Dick Tracy Meets Simon and Garfunkel
by Russell Shaw
Face it, you travel a lot for business and you think you are the state-of-the-art road warrior: trusty laptop for e-mail, a Palm Pilot for appointments and a printout with directions for driving from the airport to the office park where the appointment is.
How prepared! How quaint!
Quaint? This week, I traveled to Las Vegas to attend the Consumer Electronics Show, an annual exposition of brand new computing, high-end appliances and other stuff to help you live, work and play electronically. This year, the emphasis was on pushing the technological envelope in the gear that let's you keep in touch from a distance.
Take e-mail. When we travel, many of us have to wait until we check into our hotel to check our electronic inboxes. If you're like me, you have to remember to look up and then configure your Internet Service Provider's local number. A whole day can go by before you settle into your room, plug your laptop in and log on.
Well, say hello to a family of wireless e-mail access devices that are unlike any other products currently available. About the size of a small, hand-held calculator, devices such as the $299 AOL Mobile Communicator let you check your AOL e-mail from anywhere. It is easy to configure with your America Online password and user name.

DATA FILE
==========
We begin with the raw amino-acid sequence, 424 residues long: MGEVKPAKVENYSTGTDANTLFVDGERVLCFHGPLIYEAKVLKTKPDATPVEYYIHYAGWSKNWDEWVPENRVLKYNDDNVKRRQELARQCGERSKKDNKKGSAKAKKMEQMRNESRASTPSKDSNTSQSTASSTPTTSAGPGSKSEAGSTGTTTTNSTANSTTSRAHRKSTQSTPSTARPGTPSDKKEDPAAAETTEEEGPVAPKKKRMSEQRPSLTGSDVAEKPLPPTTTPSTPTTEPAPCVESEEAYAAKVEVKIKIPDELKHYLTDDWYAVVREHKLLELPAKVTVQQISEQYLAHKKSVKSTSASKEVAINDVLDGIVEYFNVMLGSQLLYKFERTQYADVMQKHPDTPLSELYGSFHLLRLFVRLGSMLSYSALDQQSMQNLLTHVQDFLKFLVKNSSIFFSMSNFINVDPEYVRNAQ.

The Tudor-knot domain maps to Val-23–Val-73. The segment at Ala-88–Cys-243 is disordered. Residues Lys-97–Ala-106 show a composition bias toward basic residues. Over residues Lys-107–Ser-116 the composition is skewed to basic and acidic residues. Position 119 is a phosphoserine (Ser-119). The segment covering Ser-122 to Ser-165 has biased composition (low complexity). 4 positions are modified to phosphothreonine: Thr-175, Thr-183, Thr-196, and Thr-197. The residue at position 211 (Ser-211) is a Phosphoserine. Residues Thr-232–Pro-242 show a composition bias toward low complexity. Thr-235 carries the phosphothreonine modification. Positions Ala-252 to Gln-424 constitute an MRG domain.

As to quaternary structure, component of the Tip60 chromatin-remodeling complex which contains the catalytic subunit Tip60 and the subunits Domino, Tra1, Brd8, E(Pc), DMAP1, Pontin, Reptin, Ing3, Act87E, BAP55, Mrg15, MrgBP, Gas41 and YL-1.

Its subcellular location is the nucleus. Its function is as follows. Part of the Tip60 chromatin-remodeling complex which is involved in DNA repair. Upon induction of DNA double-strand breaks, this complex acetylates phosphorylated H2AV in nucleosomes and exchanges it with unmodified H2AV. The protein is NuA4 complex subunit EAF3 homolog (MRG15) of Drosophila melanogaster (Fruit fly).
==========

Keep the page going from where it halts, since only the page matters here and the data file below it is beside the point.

If you don't use AOL, there's the $399 Blackberry Internet Edition Wireless Handheld. You can configure this device to receive and display text messages sent to you at your regular e-mail address.
Remember how Dick Tracy used to use his wristwatch for communication? Well, now life imitates art. Many of the new portable tools shown at the electronics show are wrist-based. Casio presented the GPS Pathfinder, a $500 wristwatch that lets you know where on the globe you are. No more need to fish for those written directions as you are stopped at a too-short red light in an unfamiliar city in a rental car with no collision damage waiver. An accident could drain you of more cash than the cost of this handy device.
No hands free? Samsung has a new Watch Phone that not only tells the time (duh), but also saves voice memos and is a mobile cell phone that you can dial by voice command. And Casio showed the $199, WQV-1 wristwatch that doubles as a wearable digital camera. You can take photos and then upload them to a portable Casio PDA, which you can then sync to a PC to store, or e-mail photos.
A wristwatch as a digital camera? Reminds me of America, that old Simon & Garfunkel song, where Paul Simon relates eyeing a suspicious fellow traveler: Better be careful, his bow tie is really a camera. Or, in this case, his wristwatch.
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